You start by picking up rubbish from the floor and throw it in the bin, but you’ll find other items to help you throughout the game, though some are more situational than others. The Toothbrush will clean up the dirt from the floor. The Chibi-Copter will let you hover for a little bit, allowing you to float down to the ground since falling damage is a thing in this game. The Chibi-Blaster is your only weapon in this game and you use it to remove certain stickers and the only enemies in the game known as Spydorz. The Spoon is your shovel, with it you can dig holes among other things. The Squirter is a kid-friendly syringe and you can suck up certain liquids with it, but water is of the most important as you can clean walls since other liquids are either situational or not used for anything. The Mug is a shield, but you’ll only use it once.

   However, most of these items that you use take up your battery life. In fact, even walking drains your battery, and if you run out of power, you stop and you lose half the Moolah, the game’s currency. The one way to not run out is to plug yourself into a socket, recharging yourself and continuing on.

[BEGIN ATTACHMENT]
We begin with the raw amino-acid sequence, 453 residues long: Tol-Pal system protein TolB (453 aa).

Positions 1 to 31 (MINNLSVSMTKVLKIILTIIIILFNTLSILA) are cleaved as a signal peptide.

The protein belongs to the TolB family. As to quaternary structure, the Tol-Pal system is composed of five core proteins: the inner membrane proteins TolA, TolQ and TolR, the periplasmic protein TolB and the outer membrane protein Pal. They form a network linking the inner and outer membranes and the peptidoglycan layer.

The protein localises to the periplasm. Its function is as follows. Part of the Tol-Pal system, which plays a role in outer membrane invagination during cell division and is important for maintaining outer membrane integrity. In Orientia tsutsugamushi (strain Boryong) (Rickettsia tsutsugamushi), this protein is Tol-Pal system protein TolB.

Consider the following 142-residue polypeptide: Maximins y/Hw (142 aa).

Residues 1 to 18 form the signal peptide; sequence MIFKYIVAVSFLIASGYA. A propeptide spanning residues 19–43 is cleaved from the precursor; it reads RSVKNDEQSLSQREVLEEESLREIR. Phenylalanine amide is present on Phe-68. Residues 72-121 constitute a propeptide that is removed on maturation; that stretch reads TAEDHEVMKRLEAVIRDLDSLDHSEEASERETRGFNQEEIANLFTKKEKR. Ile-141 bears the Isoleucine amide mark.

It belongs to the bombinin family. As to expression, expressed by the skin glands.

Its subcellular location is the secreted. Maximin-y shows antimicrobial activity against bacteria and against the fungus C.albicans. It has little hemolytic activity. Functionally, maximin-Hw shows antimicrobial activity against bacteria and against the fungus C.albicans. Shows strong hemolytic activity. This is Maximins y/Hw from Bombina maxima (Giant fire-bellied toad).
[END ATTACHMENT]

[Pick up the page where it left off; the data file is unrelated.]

When you clean up the place, you make family members happy and by doing certain objectives, you earn Happy Points. You must collect as many Happy Points as you can. Collecting a set amount each time will upgrade your battery so you have a longer battery life each time. The main goal is to get to Super Chibi-Robo, where you just get a suit for your troubles. Speaking of which, you also get suits, I won’t explain most of them since they’re situational, but the Frog Suit for example can be used for a side-quest and at one point, can bring joy to Jenny…and actually allows you to figure out why she only talks in frog.

   You also earn Moolah from collecting them out of the blue or cleaning bonuses, and there’s so many ways to get Moolah. With the Moolah you collect you can buy items in your Chibi-House. These include timers that will increase the amount of time you’ll spend in the day and night. You can even buy upgrades like an extra charger where you get a little bit of power if you run out, upgrades for your Chibi-Blaster, even seeds to grow flowers, and more.